And where does merit fit in all of this? In some ways, merit functions as a smokescreen for the social and material relations that make up our society and determine our place within it. Merit is the simple story that we tell ourselves to explain away all the societal factors and influences that authority figures refuse to account for directly. The reason we have so much trouble separating merit from “non-merit” factors is because there is no separation, not really. And yet throughout our school years and our working life, our value is constantly being measured and quantified in relation to something called merit. If we fail to get the job, get a low grade, or get paid less than other people, we’re told that it’s because we just don’t have what it takes—we lack merit—which also implies that we don’t deserve to have what other people have: we don’t merit it. Since merit is supposedly the property of an individual, we’re told it’s our own responsibility if we fail according to these measures. Merit, by focusing the gaze inwards rather than outwards, both naturalizes the status quo and cuts short any attempt to examine the collective effect of these structures and systems that determine who is rewarded, when, why, and how. It becomes about our own personal failure, our own inadequacies, rather than the inadequacy of a system that values some lives above others. 


Merit is a constant source of insecurity, stress, and anxiety, but it can also act as a source of pleasure for those who find themselves on the winning side. I work in videogames and academia, two areas where the concept of merit is very deeply embedded. In mainstream gaming culture, competition and demonstrations of skill are highly valued, often under the assumption that what distinguishes games from “real life” is that games present players with an even playing field. Equal opportunity is seen as an essential component of any “real” meritocracy, however it’s unclear where exactly the equality begins and ends. If the only thing distinguishing players is their skills, then should players not also have an equal opportunity to acquire those skills? If one player has 60 hours a week to practice, and the other only has 5, can it still be called an even playing field? What about players who have different physical abilities due to an accident of birth or circumstance? What about players who don’t speak the language or are bullied or harassed due to their race, sexuality, or gender presentation? Who exactly is this “even playing field” for, and who is being invisibly excluded by our reluctance to challenge the concept of merit?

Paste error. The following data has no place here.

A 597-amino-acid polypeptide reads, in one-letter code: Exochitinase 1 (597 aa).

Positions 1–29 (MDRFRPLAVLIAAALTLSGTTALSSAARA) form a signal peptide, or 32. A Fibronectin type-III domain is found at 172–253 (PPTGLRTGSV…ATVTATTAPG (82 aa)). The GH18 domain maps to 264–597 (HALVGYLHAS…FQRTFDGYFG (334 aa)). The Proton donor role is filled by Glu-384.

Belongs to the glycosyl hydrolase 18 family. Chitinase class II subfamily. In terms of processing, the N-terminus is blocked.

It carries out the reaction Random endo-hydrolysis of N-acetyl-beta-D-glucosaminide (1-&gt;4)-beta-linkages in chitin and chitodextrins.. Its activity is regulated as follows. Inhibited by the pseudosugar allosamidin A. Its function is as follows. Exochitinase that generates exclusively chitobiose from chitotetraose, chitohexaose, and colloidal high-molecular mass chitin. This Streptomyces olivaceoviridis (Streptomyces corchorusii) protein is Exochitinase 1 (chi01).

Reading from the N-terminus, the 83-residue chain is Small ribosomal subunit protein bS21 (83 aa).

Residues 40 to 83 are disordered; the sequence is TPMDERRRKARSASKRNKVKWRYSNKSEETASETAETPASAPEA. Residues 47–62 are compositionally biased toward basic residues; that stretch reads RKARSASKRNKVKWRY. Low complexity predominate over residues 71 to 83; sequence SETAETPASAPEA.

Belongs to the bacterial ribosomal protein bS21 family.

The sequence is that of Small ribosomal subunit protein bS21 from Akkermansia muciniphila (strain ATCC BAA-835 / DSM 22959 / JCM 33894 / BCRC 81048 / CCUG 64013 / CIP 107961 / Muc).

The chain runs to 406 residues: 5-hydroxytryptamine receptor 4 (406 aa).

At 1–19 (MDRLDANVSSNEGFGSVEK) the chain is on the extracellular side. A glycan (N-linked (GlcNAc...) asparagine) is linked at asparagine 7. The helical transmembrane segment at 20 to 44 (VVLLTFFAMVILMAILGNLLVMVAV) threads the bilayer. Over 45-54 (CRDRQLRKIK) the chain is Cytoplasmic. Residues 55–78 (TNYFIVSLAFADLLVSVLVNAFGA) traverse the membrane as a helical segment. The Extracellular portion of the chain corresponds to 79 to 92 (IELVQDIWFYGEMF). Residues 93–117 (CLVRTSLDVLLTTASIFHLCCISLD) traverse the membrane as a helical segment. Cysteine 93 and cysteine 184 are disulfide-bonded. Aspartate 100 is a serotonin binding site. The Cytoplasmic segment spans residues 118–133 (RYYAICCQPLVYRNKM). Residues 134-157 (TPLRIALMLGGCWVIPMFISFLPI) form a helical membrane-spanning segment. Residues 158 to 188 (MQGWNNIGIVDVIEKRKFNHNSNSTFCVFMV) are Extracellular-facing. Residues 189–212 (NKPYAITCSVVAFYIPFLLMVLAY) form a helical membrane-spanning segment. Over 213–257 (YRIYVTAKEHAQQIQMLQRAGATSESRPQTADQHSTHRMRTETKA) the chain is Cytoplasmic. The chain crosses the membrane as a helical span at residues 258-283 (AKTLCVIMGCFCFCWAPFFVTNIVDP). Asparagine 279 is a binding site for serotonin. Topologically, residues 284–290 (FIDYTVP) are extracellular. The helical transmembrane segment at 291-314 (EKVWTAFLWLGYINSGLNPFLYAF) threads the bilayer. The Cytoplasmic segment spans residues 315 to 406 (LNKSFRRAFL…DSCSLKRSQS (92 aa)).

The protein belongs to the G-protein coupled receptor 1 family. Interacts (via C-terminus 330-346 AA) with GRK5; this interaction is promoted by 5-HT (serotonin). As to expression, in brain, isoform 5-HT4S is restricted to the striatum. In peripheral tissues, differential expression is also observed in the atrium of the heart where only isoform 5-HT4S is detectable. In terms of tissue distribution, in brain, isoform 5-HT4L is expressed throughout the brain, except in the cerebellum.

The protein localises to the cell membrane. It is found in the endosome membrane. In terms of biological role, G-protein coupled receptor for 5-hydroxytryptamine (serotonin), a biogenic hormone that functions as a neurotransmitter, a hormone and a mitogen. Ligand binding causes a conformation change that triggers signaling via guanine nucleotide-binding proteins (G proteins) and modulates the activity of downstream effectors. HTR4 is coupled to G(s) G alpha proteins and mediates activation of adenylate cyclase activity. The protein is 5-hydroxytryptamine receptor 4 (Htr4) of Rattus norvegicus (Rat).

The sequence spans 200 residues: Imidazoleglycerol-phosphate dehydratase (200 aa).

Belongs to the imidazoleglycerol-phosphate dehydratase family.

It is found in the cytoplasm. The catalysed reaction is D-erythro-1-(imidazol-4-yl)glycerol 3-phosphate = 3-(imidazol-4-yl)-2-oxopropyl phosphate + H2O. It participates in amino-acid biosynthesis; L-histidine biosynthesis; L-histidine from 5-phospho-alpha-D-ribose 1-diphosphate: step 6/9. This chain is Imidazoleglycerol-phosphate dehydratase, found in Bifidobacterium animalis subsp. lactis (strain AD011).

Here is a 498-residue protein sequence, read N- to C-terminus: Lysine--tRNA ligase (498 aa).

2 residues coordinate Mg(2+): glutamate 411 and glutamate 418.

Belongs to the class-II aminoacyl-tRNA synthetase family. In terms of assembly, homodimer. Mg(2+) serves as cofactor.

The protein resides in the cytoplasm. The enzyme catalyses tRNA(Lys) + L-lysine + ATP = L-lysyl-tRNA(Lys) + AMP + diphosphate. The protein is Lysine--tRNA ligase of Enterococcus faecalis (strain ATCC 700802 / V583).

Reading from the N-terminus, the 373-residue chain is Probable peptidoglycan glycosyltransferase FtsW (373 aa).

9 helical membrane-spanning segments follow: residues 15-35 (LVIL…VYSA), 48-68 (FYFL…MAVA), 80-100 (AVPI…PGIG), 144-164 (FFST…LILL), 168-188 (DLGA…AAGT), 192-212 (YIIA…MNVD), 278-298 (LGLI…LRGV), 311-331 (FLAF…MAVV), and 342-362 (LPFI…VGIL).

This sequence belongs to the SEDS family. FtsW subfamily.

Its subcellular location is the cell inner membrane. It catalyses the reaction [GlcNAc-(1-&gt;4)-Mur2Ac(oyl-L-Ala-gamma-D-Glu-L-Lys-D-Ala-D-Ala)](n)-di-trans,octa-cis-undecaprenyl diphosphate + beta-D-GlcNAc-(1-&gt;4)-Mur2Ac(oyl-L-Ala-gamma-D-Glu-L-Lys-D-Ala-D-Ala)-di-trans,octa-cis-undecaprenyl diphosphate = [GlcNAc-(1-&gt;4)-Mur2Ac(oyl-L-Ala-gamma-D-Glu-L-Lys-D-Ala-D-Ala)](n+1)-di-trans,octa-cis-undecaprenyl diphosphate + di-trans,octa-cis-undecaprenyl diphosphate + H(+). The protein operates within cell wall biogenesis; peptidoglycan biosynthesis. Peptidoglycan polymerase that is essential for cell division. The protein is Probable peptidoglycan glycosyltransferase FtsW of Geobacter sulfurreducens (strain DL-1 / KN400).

FireShot Capture 15 - Casual gamers are ruining gaming I IGN_ - http___www.ign.com_boards_threads_

You might expect academics to “know better,” however academic institutions have the dubious honour of being both the source of many of the critiques of meritocracy, and a place where the concept of merit is systematically reinforced through grades and performance metrics, honorifics and degrees, grant committees and various other forms of gatekeeping.